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- Published on Amazon.com
Three and a half stars for this one.
The way I understand it, Steven Gould's 1992 debut novel JUMPER was opted for the cinema, but, predictably, along the way, it got tweaked and tweaked some more. JUMPER: GRIFFIN'S STORY then is Stephen Gould's attempt to reconcile some of the changes that were effected: call it a book adaptation of the film adaptation of the original novel. Note: the film's main protagonist will still be the original JUMPER's Davy Rice (played by Hayden Christensen). Griffin O'Conner is, however, a key character. This book tells his story.
Plot SPOILERS now.
Griffin was 5 years old when his innate teleporting talent began manifesting. Since then, his parents had become cautious to the point of paranoia. They established a set of rules for Griffin to follow: 1) Never jump where he can be seen. 2) Never jump near home. 3) Never jump to or from the same place twice. 4) Never, never, ever jump unless necessary or Dad or Mum tells him to. And they were right to be concerned. At 9 years old, Griffin makes an inadvertent "jump" in karate school which results in the shocking murders of his parents at the hands of a shadowy and well-resourced organization. The rest of the novel follows Griffin down the years as he tries desperately to survive on his own. Criminy, it's not easy being underaged and still maintain your homeschooling, brush up on your Spanish and French, develop a crush on a beautiful but much older girl, and repeatedly thwart your relentless would-be assassins.
As comparisons with the original source would leave JUMPER: GRIFFIN'S STORY much the worse for it, I'll leave it at this: yes, the first JUMPER is better. On its own merits, GRIFFIN'S STORY has certain things going for it: namely, a very young but precocious and intrepid protagonist, some fairly gripping action sequences, a fast pace, and, of course, the wondrous sci-fi aspects of "jumping." Someone somewhere compared Gould's novels to Robert Heinlein's young adult books (THE ROLLING STONES, RED PLANET, STARMAN JONES, etc), and there's some truth in that. A charming innocence and sense of wonder permeate Gould's novels, especially JUMPER and WILDSIDE. Though not as evocative in these pages, these elements are still present.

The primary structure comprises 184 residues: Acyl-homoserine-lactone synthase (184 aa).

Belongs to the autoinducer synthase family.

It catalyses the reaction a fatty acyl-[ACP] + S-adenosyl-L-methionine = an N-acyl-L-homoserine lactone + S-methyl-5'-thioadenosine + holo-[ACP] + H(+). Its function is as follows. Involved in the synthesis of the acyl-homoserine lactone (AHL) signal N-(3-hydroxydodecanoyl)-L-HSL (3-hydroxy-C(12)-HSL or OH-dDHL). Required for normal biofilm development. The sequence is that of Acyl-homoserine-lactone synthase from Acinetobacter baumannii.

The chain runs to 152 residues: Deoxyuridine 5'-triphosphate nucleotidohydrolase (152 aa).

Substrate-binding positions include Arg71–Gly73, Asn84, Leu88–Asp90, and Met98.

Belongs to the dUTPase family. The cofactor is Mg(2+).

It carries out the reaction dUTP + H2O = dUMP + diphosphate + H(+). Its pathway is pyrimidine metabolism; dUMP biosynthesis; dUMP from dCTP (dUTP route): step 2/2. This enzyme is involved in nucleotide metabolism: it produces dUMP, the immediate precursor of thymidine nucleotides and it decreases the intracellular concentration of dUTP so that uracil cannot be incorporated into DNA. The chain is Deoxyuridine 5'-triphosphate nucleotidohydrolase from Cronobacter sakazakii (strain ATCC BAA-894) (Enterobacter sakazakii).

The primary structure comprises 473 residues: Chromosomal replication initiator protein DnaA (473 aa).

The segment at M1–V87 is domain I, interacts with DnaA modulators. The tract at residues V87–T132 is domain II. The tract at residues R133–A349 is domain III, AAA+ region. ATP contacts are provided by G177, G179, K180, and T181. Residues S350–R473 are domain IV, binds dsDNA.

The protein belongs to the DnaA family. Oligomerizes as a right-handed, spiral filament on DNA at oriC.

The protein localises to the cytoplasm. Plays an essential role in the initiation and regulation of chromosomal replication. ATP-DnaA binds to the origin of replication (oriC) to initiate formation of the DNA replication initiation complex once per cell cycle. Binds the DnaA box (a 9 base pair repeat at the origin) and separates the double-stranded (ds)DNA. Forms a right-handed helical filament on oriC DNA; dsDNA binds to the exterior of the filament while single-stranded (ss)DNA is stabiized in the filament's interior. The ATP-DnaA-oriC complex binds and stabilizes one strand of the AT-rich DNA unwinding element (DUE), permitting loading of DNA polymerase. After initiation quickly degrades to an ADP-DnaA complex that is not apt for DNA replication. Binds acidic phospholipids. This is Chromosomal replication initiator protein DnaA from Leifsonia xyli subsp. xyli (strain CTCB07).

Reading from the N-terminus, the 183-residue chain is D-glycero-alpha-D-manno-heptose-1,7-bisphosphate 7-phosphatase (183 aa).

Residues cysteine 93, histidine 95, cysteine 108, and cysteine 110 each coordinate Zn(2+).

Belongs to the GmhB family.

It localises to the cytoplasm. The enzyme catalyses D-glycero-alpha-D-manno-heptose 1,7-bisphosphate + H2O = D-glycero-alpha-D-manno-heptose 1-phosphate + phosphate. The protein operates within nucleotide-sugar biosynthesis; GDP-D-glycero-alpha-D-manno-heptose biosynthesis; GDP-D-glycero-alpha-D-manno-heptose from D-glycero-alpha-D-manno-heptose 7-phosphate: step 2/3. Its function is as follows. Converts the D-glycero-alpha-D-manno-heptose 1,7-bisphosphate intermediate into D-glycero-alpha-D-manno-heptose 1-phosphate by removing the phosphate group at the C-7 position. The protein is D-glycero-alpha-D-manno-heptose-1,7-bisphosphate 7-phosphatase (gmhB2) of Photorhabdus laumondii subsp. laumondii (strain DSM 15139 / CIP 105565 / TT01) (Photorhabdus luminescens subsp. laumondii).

Gould once again weaves in themes of friendship and family, isolation and self-reliance, and, most stridently, the abuse of power and authority. As Griffin tries to make it on his own, he meets up with several folks who end up being his fast friends and allies. These relationships do allow him to achieve a semblance of normality for a while, but then, inevitably, something happens and the chase would be on again. Griffin's life from early childhood to teenhood is shot thru with one tragedy after another, with the occasional lull. And as Griffin's losses mount, one wonders how much more grief he can take before he starts looking for serious answers.
GRIFFIN'S STORY is quite stingy with several key explanations, but maybe it's because Griffin is only part of the story in the film and so certain things needn't be as yet divulged. Whatever the case, the book doesn't go at all into the how, what, and why of Griffin's ability. Mention is nonchalantly made of other jumpers and then is teasingly left at that.
We also don't get to sniff out too many details about Griffin's indefatigable and scary pursuers, in terms of who they are and why they're so hell bent on killling jumpers. We do find out that several of these agents have the ability to sense when a jumper teleports and that their preferred weaponry is a projectile gun which shoots out electrified cables. For what it's worth (and THIS IS A SPOILER), what the book doesn't reveal is that the villains, called Paladins, belong to a secret society that has existed for uncountable centuries and that their primary objective is to hunt down and kill jumpers simply because their "jumping" gift renders them too powerful to be allowed to exist.
By no means is JUMPER: GRIFFIN'S STORY a classic. Yep, it's a ripping good yarn on the surface, but it cries out for more depth and follow-through. I do get why Gould didn't go more into the how and what of Griffin's talent; it would've been mere repetition of what he wrote in JUMPER. But the end effect is a certain hollowness to this book and a chance that it'll leave you ultimately unsated, especially if you've read the wonderful Davy Rice series (JUMPER and REFLEX). In writing this book, Steven Gould is helping to pave the way for the upcoming film, and, as such, GRIFFIN'S STORY will serve to fill in some gaps. Mind you, I did enjoy reading it and am very curious about what happens to Griffin. And now I'm keenly anticipating the film adaptation. Speaking of which, JUMPER releases on February 15, 2008 and is projected to be the first in a hopefully thrilling and thoughtful trilogy (but Hayden Christensen, yikes!). For this one, I'm fervently crossing my fingers and toes and everything else I can think of...